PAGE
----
Monday, 17 December 2012

The Ruum

From Wikipedia
The Ruum is an entertaining short science fiction story written in 1953 by Arthur Porges. Briefly, the Ruum is an indestructable robot left behind on Earth by aliens during the age of the dinosaurs, but never retrieved because the aliens were destroyed in a battle. It job is to collect specimens of living creatures weighing 145 to 175 pounds and keep them in a state of suspended animation. 

Millions of years later, Jim Irwin, a uranium prospector, stumbles across the machine's collection of specimens which includes a stegosaurus, still living but in suspended animation. Irwin is detected by the Ruum and after a long chase during which his attempts to destroy it all fail, it finally catches up with him.

The Ruum picks up Irwin, weighs him, puts him down again and rolls away. We are to assume that during the pursuit, Irwin lost enough weight to fall outside its sample range.

The Ruum is the unstoppable machine where the only escape is to be beyond its parameters.

Moving on to 1992 during the general election battle between Neil Kinnock and John Major, which Major unexpectedly won, I well recall asking myself where Kinnock saw the limits of state control. Why I picked on Kinnock I don't know, some hint of the future maybe, although I'm not pretending to have been at all prescient.

Anyhow, I clearly recall coming to the conclusion that neither Kinnock nor the Labour party would never acknowledge any genuine limits to state control over the individual.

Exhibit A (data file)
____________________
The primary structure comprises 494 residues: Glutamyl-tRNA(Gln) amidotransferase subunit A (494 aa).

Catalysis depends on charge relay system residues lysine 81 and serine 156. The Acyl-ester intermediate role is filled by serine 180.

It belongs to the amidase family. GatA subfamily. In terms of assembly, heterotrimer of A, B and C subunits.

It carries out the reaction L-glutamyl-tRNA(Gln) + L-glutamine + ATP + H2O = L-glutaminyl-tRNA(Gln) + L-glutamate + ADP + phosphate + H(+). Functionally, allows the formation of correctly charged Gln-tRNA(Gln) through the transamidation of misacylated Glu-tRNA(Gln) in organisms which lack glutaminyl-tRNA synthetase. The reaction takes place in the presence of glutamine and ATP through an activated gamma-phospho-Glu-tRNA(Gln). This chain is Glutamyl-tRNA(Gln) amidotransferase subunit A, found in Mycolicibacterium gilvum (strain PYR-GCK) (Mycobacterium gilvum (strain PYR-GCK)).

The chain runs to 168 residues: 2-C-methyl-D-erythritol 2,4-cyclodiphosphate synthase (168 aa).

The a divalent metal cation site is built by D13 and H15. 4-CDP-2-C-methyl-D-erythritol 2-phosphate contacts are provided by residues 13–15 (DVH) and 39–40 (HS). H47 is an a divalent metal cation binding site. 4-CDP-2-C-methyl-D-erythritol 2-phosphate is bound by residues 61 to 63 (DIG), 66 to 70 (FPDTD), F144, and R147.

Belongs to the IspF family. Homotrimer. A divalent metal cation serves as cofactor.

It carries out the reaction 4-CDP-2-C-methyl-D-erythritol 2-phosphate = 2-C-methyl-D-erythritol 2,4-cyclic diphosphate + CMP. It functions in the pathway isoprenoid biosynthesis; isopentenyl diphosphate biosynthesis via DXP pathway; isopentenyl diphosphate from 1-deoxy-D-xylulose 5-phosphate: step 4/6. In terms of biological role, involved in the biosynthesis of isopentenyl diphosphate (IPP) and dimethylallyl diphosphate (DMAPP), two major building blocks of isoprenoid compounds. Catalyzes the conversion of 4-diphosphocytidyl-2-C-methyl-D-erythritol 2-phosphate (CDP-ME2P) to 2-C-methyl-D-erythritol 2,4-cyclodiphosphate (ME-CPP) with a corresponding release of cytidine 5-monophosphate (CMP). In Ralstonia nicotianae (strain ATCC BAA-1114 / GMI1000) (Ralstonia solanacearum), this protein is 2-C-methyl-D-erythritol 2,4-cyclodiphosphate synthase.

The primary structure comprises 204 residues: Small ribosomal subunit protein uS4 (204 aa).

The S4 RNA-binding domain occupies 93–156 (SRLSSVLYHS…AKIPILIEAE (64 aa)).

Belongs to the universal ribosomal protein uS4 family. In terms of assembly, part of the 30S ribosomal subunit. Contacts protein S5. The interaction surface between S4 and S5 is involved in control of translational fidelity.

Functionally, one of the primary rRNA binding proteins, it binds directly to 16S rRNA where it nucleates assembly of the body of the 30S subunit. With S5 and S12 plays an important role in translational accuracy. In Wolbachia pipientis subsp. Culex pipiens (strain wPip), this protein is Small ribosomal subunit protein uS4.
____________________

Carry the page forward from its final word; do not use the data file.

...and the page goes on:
Three years later, Kinnock moved on to become an EU Commissioner - his reward for what I don't know, but by then my suspicions had solidified into certainty. There is no stopping the machine. There is no shortage of Ruums and never will be. 

Of course it isn't just the Labour party. None of the major UK political parties have ever acknowledged any abiding limit to state control over the individual. The Ruums would claim otherwise if asked, but nothing specific would ever materialise. 

So what's the defence against modern Ruums, how do we move beyond their parameters? How do we avoid a permanent state of suspended animation? Well of course, unless we emigrate or become rich or famous we can't, because those are the escape parameters.

  1. Rich.
  2. Famous.
  3. Expat.

So that's simple enough isn't it?  


Demetrius said...

Whilst the limits to state power may not be visible or predictable because so much is invisible and unpredictable sooner or later something will happen. This is because as the state expands its activity the more and more it puts in place the pre-conditions for failure. And the more state the more catastrophic the potential failure.

A K Haart said...

Demetrius - I agree, it's all too complex, too big and not well understood.

Sam Vega said...

I agree with Demetrius. Learn to take pleasure in what the state cannot (yet) regulate, yet recognise that there are other factors at work which circumscribe our choices. Ageing, climate, the economy, etc.

Keep your powder dry, fight the buggers where it is not too difficult, and wait for the whole enterprise to mess itself up.

A K Haart said...

Sam - I don't really want the whole enterprise to mess up too catastrophically though.